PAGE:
Keep reading for more helpful tips!
The piece: Handpainted Watering Can
The price: $68-$78
Why we want it: We are convinced that our houseplants get neglected partly because we loathe keeping our ugly watering can in plain sight! With a cans this pretty, however, our long-suffering friends might finally get the attention they deserve. Handpainted with wide, vertical stripes, these cheerful iron watering cans, available in two color schemes and sizes, are sturdy enough to be used in an outdoor garden, but pretty enough to be used inside when the weather is cool. The only downside is that we are now fresh out of excuses for our black thumb — a price we're willing to pay!
If you're considering a fiddle leaf fig tree but haven't found the right spot for it yet, we're here to help! While towering trees with lush foliage are usually the prototype, we're convinced that in this case, size doesn't matter. From tiny tabletop trees planted in fine china to taller versions anchoring corners of rooms, these inspirational shots have us craving a fiddle leaf fig tree of our own. Check out our favorite ways to decorate with these trendy trees!
If you have an occasional chair that looks a bit lonely by itself, try anchoring it with one of these trees for a substantial and stylish pairing.
Why limit yourself to planting your tree in a traditional pot? This ginger jar is chic and unexpected — perfect for a small tree!
This pair of trees perks up two corners of the office, offering a lovely dose of greenery that will outlast any desktop bouquet.
Planting trees in lined baskets instead of smooth pots can add warmth and texture. Try coupling the large potted basket with a smaller lidded version for a bigger impact.
Jump into more fiddle leaf fig tree inspiration after the break!
The piece: Brass Modern Hanging Mobile
The price: $155
Why we want it: We all know that mobiles aren't just for babies, but unless you want a Calder, the pickings are pretty slim. Unless, of course, you happen to find a shop called Hruskaa while trolling Etsy. This geometric brass mobile is just one of Hruskaa's variations on a gorgeous theme (check the site for the rest, you won't be disappointed), and we are loving this symmetrical, slightly scientific version of a hanging sculpture. We also love its suggestion of tucking an air plant inside the mobile for a wonderful new twist on a hanging planter.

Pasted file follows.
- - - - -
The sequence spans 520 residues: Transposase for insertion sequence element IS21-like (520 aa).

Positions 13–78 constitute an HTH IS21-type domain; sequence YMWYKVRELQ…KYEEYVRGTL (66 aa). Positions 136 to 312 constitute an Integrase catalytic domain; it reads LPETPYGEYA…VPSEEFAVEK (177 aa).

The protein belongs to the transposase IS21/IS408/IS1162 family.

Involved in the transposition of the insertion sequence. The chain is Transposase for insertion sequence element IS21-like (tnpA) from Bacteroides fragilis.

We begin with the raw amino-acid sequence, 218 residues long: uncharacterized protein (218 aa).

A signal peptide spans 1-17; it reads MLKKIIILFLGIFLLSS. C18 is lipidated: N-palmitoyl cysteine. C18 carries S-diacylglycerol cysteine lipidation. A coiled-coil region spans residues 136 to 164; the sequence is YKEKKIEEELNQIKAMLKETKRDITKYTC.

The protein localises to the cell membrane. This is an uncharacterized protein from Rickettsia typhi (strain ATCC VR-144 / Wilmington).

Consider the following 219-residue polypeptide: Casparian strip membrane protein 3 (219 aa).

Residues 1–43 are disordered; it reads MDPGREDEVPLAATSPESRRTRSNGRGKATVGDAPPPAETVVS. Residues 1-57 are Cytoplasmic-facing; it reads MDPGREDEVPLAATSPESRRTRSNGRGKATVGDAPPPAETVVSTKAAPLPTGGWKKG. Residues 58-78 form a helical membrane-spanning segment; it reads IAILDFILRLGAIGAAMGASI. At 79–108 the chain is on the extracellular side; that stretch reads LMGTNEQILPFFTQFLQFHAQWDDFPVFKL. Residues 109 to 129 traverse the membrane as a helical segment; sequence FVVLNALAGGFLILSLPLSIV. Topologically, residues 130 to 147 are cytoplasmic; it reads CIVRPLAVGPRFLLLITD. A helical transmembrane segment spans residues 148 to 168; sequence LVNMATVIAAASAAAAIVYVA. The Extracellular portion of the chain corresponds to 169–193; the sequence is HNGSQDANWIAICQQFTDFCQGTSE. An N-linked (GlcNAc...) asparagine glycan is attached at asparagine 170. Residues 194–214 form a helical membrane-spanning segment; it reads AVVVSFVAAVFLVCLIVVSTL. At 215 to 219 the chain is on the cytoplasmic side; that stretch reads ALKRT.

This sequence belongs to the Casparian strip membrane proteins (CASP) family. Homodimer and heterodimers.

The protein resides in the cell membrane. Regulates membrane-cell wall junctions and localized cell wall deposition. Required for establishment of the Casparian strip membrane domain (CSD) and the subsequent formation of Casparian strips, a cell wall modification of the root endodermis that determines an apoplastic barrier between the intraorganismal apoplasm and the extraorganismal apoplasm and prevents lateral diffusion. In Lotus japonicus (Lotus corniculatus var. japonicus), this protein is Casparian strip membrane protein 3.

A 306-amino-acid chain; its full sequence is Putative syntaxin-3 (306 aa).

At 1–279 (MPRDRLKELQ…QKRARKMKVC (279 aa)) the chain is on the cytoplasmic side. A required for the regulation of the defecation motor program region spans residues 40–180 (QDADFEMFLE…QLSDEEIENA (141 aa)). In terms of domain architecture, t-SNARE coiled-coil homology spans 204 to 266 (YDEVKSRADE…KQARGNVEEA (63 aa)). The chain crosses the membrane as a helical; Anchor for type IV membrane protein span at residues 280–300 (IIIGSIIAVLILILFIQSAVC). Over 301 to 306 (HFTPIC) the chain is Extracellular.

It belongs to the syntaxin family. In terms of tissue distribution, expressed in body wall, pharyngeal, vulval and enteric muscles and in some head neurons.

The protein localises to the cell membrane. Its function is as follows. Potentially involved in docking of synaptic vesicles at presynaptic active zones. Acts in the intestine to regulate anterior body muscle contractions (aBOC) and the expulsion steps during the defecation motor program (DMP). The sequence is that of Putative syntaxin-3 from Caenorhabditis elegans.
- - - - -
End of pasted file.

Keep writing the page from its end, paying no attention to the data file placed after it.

Perfect for adorning windowsills or even a crowded desktop, small plants like mini cacti require little space and almost as little care. For a potting vessel that trumps the hideous plastic versions, hit up the candle section of your favorite home store. Votives are not only the perfect size, but they're much more stylish than the average terra-cotta upgrade and can be found at affordable price points. I scooped up my cacti at Home Depot, but the votive pairings are seemingly endless. Since votives don't have drainage, be sure to put a few pebbles in the container before planting!
Keep reading to see four votives that are practically made for planting!
You may not know Fedor van der Valk by name, but chances are you know his work. Fedor's string gardens have graced the pages of books and the posts of numerous websites over the past few years. When I was in Holland, I saw his works displayed in several shop windows. His string gardens capture the imagination with their suspended, unexpected beauty. Recently, Fedor sat down to answer some of my questions about his work. Even though he warned me: "My English vocabulary is not that rich. It's a bit simple," I think you'll agree his responses and work are anything but. If you've never seen his string gardens before, prepare to have your breath taken away. If you're already familiar with his work, well, prepare to have your breath taken away yet again.